I stood on the very end of the dock and looked up at the night sky above. It was thick with the northern stars, the sky so black that I could make out the distinct glow of light around each of the countless specks. The lake before me was utterly calm. The little island a couple hundred yards out and the shoreline of the big island behind it were black sillouhettes between the shimmering blackness of the lake and the deep black of the sky.
My neck was sore from looking up and it was late and I was all alone while everyone else in the fish camp slept or prepared to do so but I couldn’t yet turn my back on the sky and the lake and go up the hill to my bunk. The sky reached down into my heart and found a peace I had forgotten was there. It is such a sky that forces you to measure yourself not against any other man or any other standards except your own. To judge yourself by your own ideals. Self-reckoning as pure as the lake and sky.
Three days before, I had come north with my father- and brother-in-law for a long fishing weekend with some of my father-in-law’s friends as they have done every year for the past 15 or so. I was a young pup compared to most of the other guys and different in many other ways, but we had still united to some degree based on shared appreciation of a few days fishing on a beautiful lake.
Earlier that day the lake had been a bright, windblown expanse. After two perfect days of blue skies and calm waters, we had been forced to huddle in our jackets and seek refuge in small bays. Our anchor wouldn’t hold us in any open water. We were compelled to repeat over and over, “At least it’s not raining.” My hands had been made raw from the wind and the cold water, it became difficult to open my tackleboxes, painful to even think about dipping my hand into the minnow bucket.
Now, it was the last night before we would head home. There had been the fish fry earlier; walleye and some northern accompanied by tater tots, salad and corn. We all crowded into one cabin and ate. A few off-color jokes and stories were told and a fair amount of beer was drunk.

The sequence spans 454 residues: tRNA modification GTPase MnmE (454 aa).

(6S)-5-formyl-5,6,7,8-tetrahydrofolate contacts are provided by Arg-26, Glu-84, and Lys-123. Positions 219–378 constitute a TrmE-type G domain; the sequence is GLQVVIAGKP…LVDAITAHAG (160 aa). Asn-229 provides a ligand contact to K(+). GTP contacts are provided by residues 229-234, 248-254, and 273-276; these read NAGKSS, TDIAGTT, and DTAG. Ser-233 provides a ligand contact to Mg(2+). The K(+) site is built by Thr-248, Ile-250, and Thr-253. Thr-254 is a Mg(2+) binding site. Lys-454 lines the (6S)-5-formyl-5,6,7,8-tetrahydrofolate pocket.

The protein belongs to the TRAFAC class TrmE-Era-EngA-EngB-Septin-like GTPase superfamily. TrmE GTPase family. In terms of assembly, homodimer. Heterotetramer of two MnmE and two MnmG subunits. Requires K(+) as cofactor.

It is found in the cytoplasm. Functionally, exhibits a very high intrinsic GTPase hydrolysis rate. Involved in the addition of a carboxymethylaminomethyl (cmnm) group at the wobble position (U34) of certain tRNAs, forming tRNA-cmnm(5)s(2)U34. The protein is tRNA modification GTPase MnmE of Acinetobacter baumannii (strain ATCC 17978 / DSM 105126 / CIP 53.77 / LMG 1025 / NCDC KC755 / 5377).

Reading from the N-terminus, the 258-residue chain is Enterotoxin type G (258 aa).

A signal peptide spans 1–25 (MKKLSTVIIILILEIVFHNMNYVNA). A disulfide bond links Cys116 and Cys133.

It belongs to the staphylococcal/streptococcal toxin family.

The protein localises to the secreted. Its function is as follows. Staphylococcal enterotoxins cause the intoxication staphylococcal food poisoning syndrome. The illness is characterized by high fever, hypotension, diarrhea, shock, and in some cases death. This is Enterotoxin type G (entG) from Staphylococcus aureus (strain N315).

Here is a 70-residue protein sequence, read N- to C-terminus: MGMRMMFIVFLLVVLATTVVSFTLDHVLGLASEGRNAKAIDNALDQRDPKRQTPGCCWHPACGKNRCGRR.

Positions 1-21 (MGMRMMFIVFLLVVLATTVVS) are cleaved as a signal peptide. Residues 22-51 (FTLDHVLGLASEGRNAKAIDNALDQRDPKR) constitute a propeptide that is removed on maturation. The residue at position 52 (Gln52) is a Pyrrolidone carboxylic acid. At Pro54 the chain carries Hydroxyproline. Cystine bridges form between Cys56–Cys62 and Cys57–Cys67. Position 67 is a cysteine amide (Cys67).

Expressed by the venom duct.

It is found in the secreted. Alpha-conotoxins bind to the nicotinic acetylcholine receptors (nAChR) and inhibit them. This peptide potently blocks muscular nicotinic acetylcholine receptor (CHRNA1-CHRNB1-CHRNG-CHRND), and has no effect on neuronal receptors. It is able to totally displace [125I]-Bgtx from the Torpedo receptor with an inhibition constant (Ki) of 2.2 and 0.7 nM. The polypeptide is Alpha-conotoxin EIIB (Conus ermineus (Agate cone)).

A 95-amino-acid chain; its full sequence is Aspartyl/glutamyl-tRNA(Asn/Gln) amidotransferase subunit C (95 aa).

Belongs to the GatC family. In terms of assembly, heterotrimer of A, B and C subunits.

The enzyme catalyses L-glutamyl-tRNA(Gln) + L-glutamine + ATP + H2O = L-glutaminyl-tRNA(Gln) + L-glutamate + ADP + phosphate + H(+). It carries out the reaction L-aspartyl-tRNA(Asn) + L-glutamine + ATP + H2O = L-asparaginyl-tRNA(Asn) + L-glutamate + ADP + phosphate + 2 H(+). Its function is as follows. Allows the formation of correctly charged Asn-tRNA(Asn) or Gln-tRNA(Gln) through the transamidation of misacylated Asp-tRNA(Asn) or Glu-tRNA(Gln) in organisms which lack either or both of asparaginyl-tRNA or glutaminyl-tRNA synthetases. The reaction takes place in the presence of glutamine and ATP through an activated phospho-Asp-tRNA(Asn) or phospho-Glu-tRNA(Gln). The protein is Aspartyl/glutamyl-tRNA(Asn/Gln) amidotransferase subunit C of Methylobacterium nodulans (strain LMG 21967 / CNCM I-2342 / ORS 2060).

After dinner, my brother-in-law and I went out to have a last Backwoods on the deck and everyone left to their beds except Jonesy, a funny carpenter with a red nose who talked to us longer than I think either of us cared about fishing down on Mille Lacs and whatever else popped into his inebriated mind. I finally excused myself by saying it was time to hit the hay and we parted ways. It had been a lie, but I just wanted a minute down on the dock before I turned in.
So, there I was. I had my last can of Leinie’s in my jacket pocket but I didn’t drink it. I was fairly well bundled against the cool night, which was probably in the 30s. The stars gave the sky a texture I’ve only seen at those latitudes far from city lights. I told myself I had seen better on trips into the Boundary Waters Canoe Area Wilderness (the western edge of which was only 10 or 15 miles away). Hell, I could faintly see the sweeping searchlight from the casino resort on a bay of the lake eight or 10 miles off. But, even if I’d seen them brighter and clearer, it hadn’t been often and it would be a while before I saw it again.
Tomorrow morning, we would go home. I couldn’t forget that. It was good, I missed my wife and needed a break from trying to fit in with these guys, but the night sky drew me in. It was so peaceful and perfectly quiet. The dying wind of earlier that day still rustled through the tree tops, the water was glassy and reflected the starlight. I wanted to take it with me. I moved to leave but then turned back and stood a little longer on the dock, staring up at the stars.